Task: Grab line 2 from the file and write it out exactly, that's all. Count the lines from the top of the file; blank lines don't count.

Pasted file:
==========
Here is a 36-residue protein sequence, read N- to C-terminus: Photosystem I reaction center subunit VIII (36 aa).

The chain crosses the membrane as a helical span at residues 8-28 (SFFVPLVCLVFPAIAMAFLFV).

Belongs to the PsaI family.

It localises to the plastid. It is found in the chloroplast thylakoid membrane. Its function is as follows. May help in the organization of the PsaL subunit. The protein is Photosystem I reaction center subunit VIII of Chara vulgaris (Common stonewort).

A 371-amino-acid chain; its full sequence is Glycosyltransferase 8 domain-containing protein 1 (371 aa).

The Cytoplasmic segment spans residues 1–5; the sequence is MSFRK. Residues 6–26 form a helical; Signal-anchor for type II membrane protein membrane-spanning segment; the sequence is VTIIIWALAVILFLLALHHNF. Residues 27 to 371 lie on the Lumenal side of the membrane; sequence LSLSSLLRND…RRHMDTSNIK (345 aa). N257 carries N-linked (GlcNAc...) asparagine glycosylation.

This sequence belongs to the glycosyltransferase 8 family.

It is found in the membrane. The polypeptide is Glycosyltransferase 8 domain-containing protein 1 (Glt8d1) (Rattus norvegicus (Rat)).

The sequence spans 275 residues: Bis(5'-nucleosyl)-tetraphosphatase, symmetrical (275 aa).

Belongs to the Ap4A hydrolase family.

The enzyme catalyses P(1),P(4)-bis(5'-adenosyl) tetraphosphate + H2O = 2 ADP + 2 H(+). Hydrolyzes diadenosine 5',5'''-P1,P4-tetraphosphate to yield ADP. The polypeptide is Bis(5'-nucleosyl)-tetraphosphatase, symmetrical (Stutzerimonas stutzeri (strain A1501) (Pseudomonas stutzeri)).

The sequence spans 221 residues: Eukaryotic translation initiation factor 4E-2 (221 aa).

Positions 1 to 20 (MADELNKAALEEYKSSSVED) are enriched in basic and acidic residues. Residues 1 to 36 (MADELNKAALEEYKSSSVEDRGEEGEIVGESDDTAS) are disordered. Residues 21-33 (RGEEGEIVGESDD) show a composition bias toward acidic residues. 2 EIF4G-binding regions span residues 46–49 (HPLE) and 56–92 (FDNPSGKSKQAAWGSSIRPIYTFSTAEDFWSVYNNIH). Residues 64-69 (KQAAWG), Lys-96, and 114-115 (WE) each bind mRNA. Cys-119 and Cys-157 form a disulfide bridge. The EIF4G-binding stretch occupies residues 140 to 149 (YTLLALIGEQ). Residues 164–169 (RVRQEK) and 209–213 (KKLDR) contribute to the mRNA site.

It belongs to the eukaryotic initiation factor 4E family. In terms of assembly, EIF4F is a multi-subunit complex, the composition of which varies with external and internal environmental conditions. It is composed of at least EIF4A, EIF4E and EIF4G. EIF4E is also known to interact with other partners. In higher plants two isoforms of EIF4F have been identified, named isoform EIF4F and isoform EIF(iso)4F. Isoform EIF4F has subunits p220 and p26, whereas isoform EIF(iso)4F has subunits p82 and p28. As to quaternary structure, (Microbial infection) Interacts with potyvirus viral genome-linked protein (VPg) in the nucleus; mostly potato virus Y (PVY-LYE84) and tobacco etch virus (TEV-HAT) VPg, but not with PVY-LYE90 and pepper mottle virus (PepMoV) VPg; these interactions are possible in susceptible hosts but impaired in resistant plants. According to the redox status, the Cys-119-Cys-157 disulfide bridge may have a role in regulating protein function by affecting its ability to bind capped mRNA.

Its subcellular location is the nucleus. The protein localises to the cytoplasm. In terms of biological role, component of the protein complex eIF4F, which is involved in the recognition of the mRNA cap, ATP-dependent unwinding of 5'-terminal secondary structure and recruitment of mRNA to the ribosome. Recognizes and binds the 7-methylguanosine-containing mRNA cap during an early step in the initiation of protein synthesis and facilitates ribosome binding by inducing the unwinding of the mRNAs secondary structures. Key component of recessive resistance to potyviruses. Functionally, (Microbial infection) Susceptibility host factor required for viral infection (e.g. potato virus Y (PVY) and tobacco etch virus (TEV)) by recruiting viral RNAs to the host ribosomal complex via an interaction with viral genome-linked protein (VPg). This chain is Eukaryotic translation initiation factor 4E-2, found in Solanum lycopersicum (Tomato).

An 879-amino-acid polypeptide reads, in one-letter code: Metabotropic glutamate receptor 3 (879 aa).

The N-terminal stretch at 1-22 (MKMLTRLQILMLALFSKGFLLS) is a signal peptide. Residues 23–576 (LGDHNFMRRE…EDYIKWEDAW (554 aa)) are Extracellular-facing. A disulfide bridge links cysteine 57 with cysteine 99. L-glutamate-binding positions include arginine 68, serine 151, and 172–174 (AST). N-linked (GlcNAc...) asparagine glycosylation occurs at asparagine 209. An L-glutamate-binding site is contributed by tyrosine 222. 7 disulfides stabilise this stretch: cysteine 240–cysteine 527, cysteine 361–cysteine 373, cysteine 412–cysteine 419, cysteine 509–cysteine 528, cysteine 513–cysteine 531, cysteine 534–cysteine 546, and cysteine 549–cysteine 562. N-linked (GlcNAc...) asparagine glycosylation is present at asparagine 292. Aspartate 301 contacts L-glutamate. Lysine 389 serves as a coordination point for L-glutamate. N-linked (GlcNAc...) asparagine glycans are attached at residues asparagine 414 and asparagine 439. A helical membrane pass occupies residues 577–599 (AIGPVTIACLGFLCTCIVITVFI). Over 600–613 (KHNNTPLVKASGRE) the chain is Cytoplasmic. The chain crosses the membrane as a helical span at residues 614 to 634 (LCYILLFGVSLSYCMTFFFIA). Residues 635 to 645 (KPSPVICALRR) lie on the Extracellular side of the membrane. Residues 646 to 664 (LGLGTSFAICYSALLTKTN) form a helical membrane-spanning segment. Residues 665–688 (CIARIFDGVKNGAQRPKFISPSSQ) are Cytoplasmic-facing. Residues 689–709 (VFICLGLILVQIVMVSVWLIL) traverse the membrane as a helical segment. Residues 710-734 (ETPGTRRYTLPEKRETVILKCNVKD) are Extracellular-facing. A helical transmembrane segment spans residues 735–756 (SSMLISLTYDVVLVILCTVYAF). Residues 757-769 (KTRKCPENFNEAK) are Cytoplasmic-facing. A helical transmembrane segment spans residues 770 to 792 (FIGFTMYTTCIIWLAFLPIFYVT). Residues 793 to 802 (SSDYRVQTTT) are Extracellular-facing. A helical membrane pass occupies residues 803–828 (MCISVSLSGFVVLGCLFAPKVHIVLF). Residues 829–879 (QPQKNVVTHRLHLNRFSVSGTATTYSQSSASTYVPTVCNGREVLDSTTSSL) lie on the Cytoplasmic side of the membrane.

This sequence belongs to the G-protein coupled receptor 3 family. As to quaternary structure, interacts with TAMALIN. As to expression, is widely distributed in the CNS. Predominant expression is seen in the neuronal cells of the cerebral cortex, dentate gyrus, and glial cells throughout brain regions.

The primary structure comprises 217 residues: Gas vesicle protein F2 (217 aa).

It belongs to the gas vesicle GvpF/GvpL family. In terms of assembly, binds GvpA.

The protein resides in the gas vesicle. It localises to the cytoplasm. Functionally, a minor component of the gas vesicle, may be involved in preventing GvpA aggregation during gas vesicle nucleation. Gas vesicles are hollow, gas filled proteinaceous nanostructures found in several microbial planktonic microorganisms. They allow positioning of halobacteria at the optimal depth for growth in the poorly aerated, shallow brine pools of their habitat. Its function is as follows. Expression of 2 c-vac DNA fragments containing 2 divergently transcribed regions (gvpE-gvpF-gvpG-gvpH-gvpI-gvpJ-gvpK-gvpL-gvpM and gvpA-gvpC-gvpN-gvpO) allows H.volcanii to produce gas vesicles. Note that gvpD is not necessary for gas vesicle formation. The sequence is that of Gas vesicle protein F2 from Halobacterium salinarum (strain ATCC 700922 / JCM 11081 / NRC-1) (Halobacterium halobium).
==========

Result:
The chain crosses the membrane as a helical span at residues 8-28 (SFFVPLVCLVFPAIAMAFLFV).